solution_hmk2 - 1 Exercise 10, page 107 Initially, there...

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1 Exercise 10, page 107 Initially, there are 2000 workers, of which 1900 are employed. Each works 40 hours per week. The production function is Y = 10 L; where L is measured in hours of labor. (a) Total hours worked per week =1900 workers 40 hours per worker =76,000 hours per week. Total output per week =76,000 total hours per week 10 units of output per hour =760,000 units of output. The unemployment rate is 100 unemployed/2000 labor supply =0.05, or 5%. 1900 =1824. The labor force falls 2000 = 1996. With a labor force of 1996 and employment 40 =39. Total hours per week = 39 hours per worker 1824 workers =71,136. So total hours per every 1% drop in hours, so output falls by 6.4% 1.4 =8.96%. Since output was 760,000, it now falls to 760,000 2 Exercise 6, page 107 Let E denotes total employment, U total unemployment, E + U the labor force, O the people out of the labor force, and E + U + O the working age population. (a) The unemployment rate is: u = U E + U and the employment ratio er = E E + U + O : The answer is yes. We can have u and er go up at the same time. For example, initially, E + U = 100 ; U = 10 ; and O = 50 . Thus: u = 0 : 10 ; er = 0 : 60 : Now, reduce O to 40 and E to 89, while U becomes 11 . You get: u = 0 : 11 ; er = 0 : 64 : (b) The participation rate is pr = E + U E + U + O : It can fall when er rises. Suppose that in the example above O remains at 50, while E + U falls to 95, U falls to 4 and E goes to 91. Then, pr goes from 100 = 150 = 0 : 67 to pr = 95 = 145 = 0 : 65 : The employment rate er goes from 0.60 to 91 = 145 = 0 : 63 : 1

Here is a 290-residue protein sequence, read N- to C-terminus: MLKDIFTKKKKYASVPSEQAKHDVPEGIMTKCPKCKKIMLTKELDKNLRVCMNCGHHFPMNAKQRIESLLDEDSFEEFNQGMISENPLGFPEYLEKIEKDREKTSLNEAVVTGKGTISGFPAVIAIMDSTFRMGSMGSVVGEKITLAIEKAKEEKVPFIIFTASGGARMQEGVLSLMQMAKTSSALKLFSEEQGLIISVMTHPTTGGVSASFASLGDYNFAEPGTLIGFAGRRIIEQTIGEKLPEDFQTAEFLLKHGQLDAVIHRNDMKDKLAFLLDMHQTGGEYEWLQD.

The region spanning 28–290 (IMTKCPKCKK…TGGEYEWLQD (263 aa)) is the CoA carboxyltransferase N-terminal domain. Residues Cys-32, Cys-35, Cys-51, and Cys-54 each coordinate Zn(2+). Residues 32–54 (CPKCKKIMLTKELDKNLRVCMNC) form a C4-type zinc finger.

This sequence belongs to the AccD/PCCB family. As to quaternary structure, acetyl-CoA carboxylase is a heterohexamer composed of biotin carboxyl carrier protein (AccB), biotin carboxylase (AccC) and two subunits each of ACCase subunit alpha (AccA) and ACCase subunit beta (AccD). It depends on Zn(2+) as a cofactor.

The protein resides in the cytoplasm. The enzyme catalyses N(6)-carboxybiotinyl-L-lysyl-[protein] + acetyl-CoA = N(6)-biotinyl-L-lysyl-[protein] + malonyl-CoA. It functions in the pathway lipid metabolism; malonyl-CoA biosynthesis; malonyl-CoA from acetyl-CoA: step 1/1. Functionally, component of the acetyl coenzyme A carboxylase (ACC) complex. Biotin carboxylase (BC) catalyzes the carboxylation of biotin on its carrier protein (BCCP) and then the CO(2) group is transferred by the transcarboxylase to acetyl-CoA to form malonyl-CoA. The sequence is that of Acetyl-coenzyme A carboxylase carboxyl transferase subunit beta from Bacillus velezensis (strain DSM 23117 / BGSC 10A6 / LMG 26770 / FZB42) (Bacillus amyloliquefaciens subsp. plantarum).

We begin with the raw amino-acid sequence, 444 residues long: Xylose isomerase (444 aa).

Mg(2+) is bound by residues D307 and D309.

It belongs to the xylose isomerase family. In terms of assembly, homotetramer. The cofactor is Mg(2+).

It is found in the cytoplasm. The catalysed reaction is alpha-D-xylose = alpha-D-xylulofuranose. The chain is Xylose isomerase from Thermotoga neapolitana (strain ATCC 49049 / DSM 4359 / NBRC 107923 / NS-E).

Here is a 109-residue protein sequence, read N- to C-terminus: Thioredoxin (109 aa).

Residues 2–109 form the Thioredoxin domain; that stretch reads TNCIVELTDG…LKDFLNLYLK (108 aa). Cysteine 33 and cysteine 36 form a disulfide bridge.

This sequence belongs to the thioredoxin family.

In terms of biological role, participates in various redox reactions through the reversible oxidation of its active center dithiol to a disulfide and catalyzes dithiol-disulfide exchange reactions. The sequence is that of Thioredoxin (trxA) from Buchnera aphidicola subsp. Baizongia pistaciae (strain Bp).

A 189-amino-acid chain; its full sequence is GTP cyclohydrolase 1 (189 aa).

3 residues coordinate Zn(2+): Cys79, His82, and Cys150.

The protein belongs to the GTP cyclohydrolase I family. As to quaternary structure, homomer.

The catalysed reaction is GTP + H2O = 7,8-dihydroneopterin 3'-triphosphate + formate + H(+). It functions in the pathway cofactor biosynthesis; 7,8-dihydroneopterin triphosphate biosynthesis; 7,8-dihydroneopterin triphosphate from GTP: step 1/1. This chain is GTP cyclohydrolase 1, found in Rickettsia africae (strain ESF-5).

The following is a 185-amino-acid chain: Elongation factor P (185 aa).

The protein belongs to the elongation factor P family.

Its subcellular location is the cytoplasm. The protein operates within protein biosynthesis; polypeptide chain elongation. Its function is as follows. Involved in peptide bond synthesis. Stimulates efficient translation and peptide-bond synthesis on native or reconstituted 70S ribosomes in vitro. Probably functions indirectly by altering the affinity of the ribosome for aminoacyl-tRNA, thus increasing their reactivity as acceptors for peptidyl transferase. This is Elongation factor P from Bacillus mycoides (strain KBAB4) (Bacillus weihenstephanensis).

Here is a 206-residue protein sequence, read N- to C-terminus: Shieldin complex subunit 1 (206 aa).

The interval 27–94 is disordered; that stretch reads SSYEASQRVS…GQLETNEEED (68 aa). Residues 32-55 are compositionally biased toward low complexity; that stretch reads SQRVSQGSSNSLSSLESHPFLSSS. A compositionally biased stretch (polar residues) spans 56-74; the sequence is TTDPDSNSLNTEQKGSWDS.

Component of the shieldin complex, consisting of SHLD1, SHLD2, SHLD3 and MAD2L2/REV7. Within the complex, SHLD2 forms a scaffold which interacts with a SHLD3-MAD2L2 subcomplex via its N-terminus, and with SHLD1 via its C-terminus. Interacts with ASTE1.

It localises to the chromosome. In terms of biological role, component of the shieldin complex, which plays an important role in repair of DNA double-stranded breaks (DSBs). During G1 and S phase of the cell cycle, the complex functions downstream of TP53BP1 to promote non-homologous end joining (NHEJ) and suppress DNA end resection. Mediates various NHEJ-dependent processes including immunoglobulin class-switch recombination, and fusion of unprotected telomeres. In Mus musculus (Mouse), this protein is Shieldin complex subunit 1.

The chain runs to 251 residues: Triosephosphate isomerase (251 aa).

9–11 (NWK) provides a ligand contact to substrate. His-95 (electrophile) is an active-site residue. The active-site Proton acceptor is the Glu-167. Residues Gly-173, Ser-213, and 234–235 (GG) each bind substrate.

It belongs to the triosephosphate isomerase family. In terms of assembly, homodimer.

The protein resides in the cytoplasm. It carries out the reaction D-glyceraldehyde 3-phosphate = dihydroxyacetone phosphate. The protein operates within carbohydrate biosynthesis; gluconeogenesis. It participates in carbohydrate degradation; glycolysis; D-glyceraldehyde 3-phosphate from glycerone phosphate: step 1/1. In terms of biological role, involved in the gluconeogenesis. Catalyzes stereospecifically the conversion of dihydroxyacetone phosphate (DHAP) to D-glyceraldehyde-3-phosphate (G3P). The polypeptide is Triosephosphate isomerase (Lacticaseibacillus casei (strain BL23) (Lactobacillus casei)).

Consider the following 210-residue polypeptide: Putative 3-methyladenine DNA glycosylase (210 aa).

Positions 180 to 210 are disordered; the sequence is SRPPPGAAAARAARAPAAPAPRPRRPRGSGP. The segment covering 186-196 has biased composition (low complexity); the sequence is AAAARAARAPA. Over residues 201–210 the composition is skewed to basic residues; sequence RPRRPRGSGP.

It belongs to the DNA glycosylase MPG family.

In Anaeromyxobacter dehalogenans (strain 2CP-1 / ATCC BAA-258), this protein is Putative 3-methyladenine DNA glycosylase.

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3 Exercise 7, page 107 Let W denote the hourly wage (in $) and l the number of hours worked by an individual in a year, so that Wl is his/her annual income. The social security tax T for a self-employed
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solution_hmk2 - 1 Exercise 10, page 107 Initially, there...

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